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Activity

Mineral testing: hardness and streak colour

Summary: 
Try some simple tests to help identify minerals: hardness relative to a steel knife blade and streak colour.
Science content (2016 curriculum): 
Earth/Space: Rock cycle, Earth Materials, Natural resources (5)
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Materials: 
  • minerals to test, ranging in hardness/streak colour e.g. gypsum (2/white), calcite (3/white), bornite (3/black), copper (3/grey or pink), pyrite (6/black), hematite (6/brown), quartz (7/white or none)
  • stainless steel butter knife
  • unglazed porcelein e.g. scraps from a You-paint pottery studio or tiles with unglazed backing
Procedure: 

Rocks may be made up of one mineral, or a group of minerals whose crystals have grown together. To help identify a rock by the minerals in it, there are a variety of tests including test for hardness and streak colour.
1. Testing for hardness:
The Moh’s scale is a scale of relative minerals hardness from 1 (talc; very soft) to 10 (diamond; very hard). It is used to help categorise and identify minerals. The hardness of a mineral can be measured by how easily it is scratched, either by other minerals of known hardness or with calibrated tools.
Students use a steel butter knife blade (scratched by minerals more than 6) to test the hardness of minerals to help identify them (see attached example).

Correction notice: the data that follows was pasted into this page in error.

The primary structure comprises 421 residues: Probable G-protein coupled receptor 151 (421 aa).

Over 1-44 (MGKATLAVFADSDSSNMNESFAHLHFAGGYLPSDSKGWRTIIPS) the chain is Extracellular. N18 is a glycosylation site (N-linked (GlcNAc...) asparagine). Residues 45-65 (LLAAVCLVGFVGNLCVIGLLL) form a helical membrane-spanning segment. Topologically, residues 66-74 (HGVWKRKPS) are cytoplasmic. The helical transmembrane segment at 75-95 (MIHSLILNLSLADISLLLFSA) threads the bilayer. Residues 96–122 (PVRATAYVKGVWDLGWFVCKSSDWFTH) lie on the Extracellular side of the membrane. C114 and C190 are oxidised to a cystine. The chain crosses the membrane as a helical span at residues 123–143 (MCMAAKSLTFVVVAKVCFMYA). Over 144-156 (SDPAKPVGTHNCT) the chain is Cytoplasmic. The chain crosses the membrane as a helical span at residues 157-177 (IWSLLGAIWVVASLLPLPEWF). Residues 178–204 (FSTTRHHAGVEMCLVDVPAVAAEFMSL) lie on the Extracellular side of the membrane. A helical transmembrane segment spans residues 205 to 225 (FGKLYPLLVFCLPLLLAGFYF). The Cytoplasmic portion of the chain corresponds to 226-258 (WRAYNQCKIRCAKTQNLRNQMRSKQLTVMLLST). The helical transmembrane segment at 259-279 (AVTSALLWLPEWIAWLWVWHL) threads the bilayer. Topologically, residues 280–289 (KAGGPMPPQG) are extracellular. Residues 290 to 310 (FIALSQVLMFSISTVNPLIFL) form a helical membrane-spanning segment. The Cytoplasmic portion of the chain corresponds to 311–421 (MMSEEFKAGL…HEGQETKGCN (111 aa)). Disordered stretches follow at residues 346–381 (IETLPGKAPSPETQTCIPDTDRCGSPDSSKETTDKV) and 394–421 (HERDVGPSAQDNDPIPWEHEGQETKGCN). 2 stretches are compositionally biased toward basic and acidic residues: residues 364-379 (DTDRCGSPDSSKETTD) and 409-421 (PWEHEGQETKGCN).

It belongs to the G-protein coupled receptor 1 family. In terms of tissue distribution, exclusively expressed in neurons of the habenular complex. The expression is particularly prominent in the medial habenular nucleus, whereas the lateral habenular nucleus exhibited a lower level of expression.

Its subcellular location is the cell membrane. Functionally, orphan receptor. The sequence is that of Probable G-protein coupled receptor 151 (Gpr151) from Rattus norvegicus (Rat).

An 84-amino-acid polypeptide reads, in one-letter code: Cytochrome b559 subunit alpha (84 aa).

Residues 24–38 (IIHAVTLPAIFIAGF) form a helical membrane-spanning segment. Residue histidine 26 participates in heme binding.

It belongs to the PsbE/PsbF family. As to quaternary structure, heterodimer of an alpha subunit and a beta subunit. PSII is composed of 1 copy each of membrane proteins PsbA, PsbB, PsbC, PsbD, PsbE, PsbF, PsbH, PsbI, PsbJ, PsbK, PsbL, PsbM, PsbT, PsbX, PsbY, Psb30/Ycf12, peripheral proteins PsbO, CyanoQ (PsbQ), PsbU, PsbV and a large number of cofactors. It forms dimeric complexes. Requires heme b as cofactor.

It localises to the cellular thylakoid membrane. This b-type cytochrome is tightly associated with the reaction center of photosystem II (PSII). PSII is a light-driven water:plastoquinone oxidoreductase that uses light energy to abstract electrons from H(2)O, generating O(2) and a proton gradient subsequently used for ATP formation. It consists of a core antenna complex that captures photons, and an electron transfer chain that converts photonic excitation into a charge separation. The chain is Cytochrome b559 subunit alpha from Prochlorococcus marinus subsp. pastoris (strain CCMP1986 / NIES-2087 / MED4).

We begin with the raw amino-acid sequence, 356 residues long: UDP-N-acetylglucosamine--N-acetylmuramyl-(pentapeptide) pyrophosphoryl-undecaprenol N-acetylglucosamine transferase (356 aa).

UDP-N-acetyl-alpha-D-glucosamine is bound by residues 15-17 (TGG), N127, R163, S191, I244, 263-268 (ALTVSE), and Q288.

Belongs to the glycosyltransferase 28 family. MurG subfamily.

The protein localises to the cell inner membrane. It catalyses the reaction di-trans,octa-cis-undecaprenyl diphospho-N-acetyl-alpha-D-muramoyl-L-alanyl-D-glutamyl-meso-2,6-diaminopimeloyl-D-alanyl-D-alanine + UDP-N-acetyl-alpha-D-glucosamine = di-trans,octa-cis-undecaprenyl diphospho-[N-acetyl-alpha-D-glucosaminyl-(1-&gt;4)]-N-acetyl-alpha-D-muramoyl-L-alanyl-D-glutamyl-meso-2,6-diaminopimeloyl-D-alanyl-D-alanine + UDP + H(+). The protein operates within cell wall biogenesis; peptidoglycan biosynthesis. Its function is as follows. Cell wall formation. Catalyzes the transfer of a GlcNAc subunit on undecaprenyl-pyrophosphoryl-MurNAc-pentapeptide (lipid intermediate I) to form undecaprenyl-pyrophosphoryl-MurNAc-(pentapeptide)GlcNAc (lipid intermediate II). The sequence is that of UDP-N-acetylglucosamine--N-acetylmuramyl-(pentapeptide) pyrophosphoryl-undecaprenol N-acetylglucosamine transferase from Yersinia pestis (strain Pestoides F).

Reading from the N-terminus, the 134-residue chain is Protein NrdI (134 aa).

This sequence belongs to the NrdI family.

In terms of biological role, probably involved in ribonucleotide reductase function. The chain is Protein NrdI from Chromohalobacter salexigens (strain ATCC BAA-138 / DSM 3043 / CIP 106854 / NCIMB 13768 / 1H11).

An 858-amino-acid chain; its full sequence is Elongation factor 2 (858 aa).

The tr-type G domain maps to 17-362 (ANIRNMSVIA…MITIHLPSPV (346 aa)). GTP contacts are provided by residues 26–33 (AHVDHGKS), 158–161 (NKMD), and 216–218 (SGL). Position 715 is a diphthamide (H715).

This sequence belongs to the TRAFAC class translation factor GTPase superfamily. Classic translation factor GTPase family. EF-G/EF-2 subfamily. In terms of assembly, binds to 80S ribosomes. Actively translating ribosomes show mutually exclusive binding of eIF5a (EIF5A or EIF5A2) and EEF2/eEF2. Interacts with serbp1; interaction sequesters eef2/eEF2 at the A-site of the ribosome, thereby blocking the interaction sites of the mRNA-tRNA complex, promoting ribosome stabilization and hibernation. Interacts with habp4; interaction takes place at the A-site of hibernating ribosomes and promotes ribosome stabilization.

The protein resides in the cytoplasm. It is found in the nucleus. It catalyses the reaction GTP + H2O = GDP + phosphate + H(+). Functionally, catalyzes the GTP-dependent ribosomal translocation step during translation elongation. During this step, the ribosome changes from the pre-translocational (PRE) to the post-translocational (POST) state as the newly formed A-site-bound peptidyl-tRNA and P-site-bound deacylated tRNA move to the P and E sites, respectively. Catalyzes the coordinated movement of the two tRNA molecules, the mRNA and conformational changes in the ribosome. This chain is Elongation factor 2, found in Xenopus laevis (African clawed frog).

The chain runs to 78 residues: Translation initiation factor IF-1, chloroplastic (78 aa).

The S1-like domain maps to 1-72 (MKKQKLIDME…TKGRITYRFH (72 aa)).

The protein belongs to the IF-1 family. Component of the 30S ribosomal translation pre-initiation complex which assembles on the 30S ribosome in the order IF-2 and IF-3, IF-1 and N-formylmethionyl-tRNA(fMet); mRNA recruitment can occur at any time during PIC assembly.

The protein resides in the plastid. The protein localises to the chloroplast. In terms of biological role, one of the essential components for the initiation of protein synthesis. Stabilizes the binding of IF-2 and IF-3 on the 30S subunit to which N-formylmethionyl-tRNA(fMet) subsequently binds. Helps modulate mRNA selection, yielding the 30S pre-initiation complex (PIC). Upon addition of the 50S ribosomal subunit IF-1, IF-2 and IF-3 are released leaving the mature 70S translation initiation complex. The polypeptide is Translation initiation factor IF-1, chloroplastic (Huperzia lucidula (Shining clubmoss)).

2. Testing for streak colour:
The overall colour of a mineral may vary if it contains impurities or has an irregular crystal structure, whereas the powder of a mineral has a more consistent colour. Scraping a mineral across a “streak plate” (unglazed porcelain) produces a line of powdered mineral whose colour can help identify the mineral. (If the mineral is harder than the streak plate (~7 on Mohs’ scale) another crushing method must be used.)
Scrape the minerals across the porcelain to examine their streak colours and identify them (see attached example).

Notes: 

These tests can be used to investigate locally mined minerals and their products e.g. bornite is mined in BC for its copper content (native copper sources are rarer). Much copper is recycled.

I found that native copper had a grey streak, though it is documented as copper red colour. Therefore I suspect that the "copper" I bought has traces of other minerals - iron?

Grades taught: 
Gr 1
Gr 2
Gr 3
Gr 4
Teacher: 
Ingrid
Teaching site: 
Bayview Elementary Science Club
General Gordon Elementary Science Club
ProD for Elementary teachers
Activity originally developed and delivered: 

Gordon Elementary Science Club